Finally, thank your inner Self, your master charioteer. Serena thanks her Jehovah God, which used to annoy me. But now I get it. “It is His strength I rely on,” she confessed. You can call your charioteer Joe if you want, or Delilah. But when you have surrendered the reins and harvested the reward, give thanks and then try to keep doing that.

Your inner crowd will stand up and cheer.

 

Who is Piloting You Now?

Tuesday, June 23rd, 2015

flyLast night I presented on the Flying Lessons system for navigating challenges, discussing this with a women’s consultants group in Tucson. As usual these days, we began our discussion by agreeing that these are complex and turbulent times, and that we’re piloting into uncharted territory. This makes the Flying Lessons principles all the more compelling, I think!

As serendipity would have it, I had been thumbing through one of my favorite resources, Love Poems from God, full of offerings from ancient mystics. I discovered that somehow I had forgotten about Kabir, a 15th century east Indian poet, religious reformer, artist and musician–as well as (translator/editor, Daniel Ladinsky reminded me) humorist.

Ladinisky points out that many sacred texts–including the Bible–were heavily edited. His goal in this book is to “un-edit” some poetry that is (in the case of Teresa of Avila, for example) sometimes bawdy, down to earth, and therefore practical spirituality. For then, I suspect, and certainly for now.

And wouldn’t you know that one of Kabir’s poems seemed to fit exactly the issue of piloting into uncharted territory without either crashing, falling asleep at the controls, or getting very lost.

You are sitting in a wagon being

drawn by a horse whose

reins you

hold.

Thee are two inside of you

who can steer.

Though most never hand the reins to Me

so they go from place to place the

best they can, though

rarely happy.

And rarely does their whole body laugh

feeling God’s poke

in the

ribs.

If you feel tired, dear,

my shoulder is soft.

I’d be glad to

steer a

while.

Reminds me of Flying Lesson #3, Take the Pilot’s Seat. The questions around this lesson include, “Assuming you are in the pilot’s seat, which part of you is in charge? The Big you, or the little one, the scared one?”

These are times that call for the biggest pilot we can summon, so I say we need all the help we can get. The “your pilot is God” image gets a little tricky, but it is true that our job now is to call on and embody all that is divine within us. Old strategies, old power structures, old flight plans…just aren’t working now.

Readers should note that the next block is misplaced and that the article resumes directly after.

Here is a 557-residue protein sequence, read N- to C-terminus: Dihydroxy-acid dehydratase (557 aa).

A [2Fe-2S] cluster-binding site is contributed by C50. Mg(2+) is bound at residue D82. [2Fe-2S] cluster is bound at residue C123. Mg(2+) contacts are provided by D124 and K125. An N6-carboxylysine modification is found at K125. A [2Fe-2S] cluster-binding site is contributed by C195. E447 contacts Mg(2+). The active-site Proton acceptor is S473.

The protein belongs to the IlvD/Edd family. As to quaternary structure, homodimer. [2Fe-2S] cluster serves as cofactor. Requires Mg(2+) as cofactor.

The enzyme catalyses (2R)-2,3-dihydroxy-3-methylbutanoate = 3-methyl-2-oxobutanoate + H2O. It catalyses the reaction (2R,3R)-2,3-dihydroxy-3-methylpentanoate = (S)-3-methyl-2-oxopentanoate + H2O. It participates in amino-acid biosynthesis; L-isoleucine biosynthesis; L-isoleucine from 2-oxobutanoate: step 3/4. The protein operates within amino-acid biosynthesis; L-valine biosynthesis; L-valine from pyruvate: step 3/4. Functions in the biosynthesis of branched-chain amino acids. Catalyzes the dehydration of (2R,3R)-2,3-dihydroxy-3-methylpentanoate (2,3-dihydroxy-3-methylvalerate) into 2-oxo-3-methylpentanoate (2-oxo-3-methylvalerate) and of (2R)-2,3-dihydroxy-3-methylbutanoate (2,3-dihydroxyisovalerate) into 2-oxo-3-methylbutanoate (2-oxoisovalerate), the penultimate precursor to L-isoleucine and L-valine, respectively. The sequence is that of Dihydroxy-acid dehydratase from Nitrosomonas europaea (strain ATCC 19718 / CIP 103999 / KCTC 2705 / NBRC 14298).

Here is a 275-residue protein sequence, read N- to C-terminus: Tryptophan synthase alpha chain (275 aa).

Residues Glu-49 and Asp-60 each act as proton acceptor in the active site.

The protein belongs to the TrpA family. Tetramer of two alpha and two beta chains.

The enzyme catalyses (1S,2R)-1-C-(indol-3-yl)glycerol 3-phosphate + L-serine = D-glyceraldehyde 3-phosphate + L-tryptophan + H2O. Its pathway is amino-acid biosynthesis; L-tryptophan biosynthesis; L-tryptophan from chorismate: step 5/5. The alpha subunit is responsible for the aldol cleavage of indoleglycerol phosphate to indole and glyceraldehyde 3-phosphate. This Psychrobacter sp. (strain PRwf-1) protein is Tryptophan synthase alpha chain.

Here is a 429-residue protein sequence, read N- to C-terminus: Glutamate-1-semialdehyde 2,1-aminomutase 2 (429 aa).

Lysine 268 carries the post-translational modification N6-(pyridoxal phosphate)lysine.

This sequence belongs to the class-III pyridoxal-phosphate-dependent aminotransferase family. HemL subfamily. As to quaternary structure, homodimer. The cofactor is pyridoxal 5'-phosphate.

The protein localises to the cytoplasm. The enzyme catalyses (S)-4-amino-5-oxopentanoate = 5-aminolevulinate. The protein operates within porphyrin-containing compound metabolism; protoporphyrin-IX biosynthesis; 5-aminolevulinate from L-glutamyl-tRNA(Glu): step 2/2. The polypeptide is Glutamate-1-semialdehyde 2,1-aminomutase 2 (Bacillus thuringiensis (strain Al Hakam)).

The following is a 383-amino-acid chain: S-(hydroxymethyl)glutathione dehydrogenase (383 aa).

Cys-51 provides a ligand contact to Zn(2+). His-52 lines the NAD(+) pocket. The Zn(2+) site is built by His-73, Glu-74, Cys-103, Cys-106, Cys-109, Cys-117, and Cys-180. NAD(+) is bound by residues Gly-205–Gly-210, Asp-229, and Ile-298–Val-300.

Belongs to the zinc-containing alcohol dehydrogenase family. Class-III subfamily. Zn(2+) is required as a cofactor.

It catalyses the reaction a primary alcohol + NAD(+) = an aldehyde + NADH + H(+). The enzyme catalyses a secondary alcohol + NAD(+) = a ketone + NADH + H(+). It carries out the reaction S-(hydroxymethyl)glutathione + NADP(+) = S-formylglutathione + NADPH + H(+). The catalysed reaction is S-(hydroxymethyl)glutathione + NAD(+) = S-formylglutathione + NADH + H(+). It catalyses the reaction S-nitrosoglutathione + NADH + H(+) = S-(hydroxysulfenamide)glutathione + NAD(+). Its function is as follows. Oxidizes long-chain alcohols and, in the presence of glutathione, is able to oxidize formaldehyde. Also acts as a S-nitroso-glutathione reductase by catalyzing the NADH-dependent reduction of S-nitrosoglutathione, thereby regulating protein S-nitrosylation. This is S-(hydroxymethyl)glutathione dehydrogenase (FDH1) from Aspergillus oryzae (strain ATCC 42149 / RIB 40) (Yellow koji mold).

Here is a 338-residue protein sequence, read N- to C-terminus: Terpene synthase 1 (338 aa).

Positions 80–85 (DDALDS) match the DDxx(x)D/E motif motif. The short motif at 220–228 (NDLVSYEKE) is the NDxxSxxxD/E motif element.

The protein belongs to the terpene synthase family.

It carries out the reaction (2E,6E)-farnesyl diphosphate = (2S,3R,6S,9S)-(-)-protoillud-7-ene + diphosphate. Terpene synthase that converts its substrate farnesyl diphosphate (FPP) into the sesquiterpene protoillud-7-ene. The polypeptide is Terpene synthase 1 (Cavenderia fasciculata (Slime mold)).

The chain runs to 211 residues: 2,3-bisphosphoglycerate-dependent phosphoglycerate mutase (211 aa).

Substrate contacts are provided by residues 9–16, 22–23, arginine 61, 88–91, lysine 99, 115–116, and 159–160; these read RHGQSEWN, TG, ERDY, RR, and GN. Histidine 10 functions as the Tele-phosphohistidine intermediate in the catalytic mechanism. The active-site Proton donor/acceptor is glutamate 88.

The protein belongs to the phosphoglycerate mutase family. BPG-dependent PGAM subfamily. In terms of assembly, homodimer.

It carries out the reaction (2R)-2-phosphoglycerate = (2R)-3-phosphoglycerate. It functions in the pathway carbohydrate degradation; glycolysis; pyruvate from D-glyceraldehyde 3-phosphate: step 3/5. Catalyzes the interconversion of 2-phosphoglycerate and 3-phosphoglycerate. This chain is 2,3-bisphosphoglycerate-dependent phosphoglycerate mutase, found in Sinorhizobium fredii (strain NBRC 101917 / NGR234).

So let’s take Kabir’s 600-year-old bet. What would happen if we decided to “Give Way to the Winds’ (lesson #7) and surrender the old fear-based tactics? When we hand over the reins, I’ll bet we’ll get there. Just maybe not in the way that old ego expected.

Which Road Will You Take?

Saturday, January 10th, 2015

roads

As I weep over the multi-layered tragedy in France, I am also aware of pain in other areas, both personal and institutional, all around us. The pain raises that age-old question once again, a question that is more dramatic than ever in this age where we are exposed to global events in the media in a very tangible way. What is our role when we see suffering, and how do we handle our feelings about it?

When I move away from the huge issues surrounding terrorism, religious intolerance and violent fundamentalism and concentrate on my own life, certain themes become clear. Some examples…

Clients always come to me with a story, and I come to myself with my own stories. All of us want these stories solved, and we usually approach them by trying to figure them out. When we get engaged on that level, we usually get caught in a loop, going round and round. I tell my clients and myself, “The answer does not lie within the story.”

My shamanic training taught me to be an ally for clients by looking at their story “through a different lens.” Instead of engaging with the drama, my job is to hold space for a larger possibility.

The story has brought the client to a crossroads, where there is a decision to be made. Do I take the same road I’ve always taken when issues like this come up, or do I take a road I’ve never taken?

I ask them to choose the road not taken, which is to engage not from the “smaller” self that becomes victim to every drama, but from the larger self which knows better. This self can look at things from a larger consciousness, from the soul level. From that level, there is a big, long journey visible.

And so the larger self can say about the current tragedy, “Of course you have these emotions about it.” And then that soul-self can add, “And what could be good about all this?